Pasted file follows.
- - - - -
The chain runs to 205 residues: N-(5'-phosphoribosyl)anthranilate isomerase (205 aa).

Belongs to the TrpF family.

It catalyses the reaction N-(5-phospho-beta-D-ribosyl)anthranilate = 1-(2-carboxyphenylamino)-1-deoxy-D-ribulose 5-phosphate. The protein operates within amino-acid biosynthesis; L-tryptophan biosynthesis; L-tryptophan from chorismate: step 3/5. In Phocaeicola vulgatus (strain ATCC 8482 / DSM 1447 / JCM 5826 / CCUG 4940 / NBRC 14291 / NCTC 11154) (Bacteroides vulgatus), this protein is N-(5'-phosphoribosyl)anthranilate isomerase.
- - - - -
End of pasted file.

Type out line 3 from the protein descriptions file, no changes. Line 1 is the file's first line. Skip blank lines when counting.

It catalyses the reaction N-(5-phospho-beta-D-ribosyl)anthranilate = 1-(2-carboxyphenylamino)-1-deoxy-D-ribulose 5-phosphate. The protein operates within amino-acid biosynthesis; L-tryptophan biosynthesis; L-tryptophan from chorismate: step 3/5. In Phocaeicola vulgatus (strain ATCC 8482 / DSM 1447 / JCM 5826 / CCUG 4940 / NBRC 14291 / NCTC 11154) (Bacteroides vulgatus), this protein is N-(5'-phosphoribosyl)anthranilate isomerase.